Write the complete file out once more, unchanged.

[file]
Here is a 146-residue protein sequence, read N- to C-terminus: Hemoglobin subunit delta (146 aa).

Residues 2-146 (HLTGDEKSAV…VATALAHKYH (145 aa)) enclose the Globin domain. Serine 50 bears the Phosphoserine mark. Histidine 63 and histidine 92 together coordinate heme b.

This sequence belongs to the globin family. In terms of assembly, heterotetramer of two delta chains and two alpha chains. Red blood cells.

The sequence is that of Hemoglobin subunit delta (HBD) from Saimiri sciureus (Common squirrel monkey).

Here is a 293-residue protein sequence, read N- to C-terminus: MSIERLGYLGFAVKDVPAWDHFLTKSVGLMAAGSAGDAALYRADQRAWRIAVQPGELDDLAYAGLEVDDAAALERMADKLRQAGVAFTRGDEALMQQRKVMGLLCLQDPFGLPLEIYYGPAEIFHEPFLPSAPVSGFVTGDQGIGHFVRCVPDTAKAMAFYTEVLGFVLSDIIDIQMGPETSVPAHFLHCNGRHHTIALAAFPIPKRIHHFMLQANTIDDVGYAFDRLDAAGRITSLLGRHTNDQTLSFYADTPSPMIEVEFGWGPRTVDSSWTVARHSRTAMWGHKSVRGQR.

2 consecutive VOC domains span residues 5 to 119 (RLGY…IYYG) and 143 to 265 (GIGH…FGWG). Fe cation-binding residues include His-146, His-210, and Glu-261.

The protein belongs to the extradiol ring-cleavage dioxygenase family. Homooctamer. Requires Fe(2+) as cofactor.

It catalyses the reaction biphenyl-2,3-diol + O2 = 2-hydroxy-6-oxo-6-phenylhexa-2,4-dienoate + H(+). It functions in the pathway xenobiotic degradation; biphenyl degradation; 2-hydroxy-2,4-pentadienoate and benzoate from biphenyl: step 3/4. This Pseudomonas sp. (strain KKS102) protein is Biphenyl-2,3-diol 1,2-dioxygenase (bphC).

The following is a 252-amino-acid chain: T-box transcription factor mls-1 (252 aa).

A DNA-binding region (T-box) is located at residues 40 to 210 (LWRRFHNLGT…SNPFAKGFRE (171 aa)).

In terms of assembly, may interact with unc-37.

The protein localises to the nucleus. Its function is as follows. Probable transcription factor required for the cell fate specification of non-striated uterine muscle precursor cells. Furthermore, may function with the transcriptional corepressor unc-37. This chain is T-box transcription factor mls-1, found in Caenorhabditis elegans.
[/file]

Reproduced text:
Here is a 146-residue protein sequence, read N- to C-terminus: Hemoglobin subunit delta (146 aa).

Residues 2-146 (HLTGDEKSAV…VATALAHKYH (145 aa)) enclose the Globin domain. Serine 50 bears the Phosphoserine mark. Histidine 63 and histidine 92 together coordinate heme b.

This sequence belongs to the globin family. In terms of assembly, heterotetramer of two delta chains and two alpha chains. Red blood cells.

The sequence is that of Hemoglobin subunit delta (HBD) from Saimiri sciureus (Common squirrel monkey).

Here is a 293-residue protein sequence, read N- to C-terminus: MSIERLGYLGFAVKDVPAWDHFLTKSVGLMAAGSAGDAALYRADQRAWRIAVQPGELDDLAYAGLEVDDAAALERMADKLRQAGVAFTRGDEALMQQRKVMGLLCLQDPFGLPLEIYYGPAEIFHEPFLPSAPVSGFVTGDQGIGHFVRCVPDTAKAMAFYTEVLGFVLSDIIDIQMGPETSVPAHFLHCNGRHHTIALAAFPIPKRIHHFMLQANTIDDVGYAFDRLDAAGRITSLLGRHTNDQTLSFYADTPSPMIEVEFGWGPRTVDSSWTVARHSRTAMWGHKSVRGQR.

2 consecutive VOC domains span residues 5 to 119 (RLGY…IYYG) and 143 to 265 (GIGH…FGWG). Fe cation-binding residues include His-146, His-210, and Glu-261.

The protein belongs to the extradiol ring-cleavage dioxygenase family. Homooctamer. Requires Fe(2+) as cofactor.

It catalyses the reaction biphenyl-2,3-diol + O2 = 2-hydroxy-6-oxo-6-phenylhexa-2,4-dienoate + H(+). It functions in the pathway xenobiotic degradation; biphenyl degradation; 2-hydroxy-2,4-pentadienoate and benzoate from biphenyl: step 3/4. This Pseudomonas sp. (strain KKS102) protein is Biphenyl-2,3-diol 1,2-dioxygenase (bphC).

The following is a 252-amino-acid chain: T-box transcription factor mls-1 (252 aa).

A DNA-binding region (T-box) is located at residues 40 to 210 (LWRRFHNLGT…SNPFAKGFRE (171 aa)).

In terms of assembly, may interact with unc-37.

The protein localises to the nucleus. Its function is as follows. Probable transcription factor required for the cell fate specification of non-striated uterine muscle precursor cells. Furthermore, may function with the transcriptional corepressor unc-37. This chain is T-box transcription factor mls-1, found in Caenorhabditis elegans.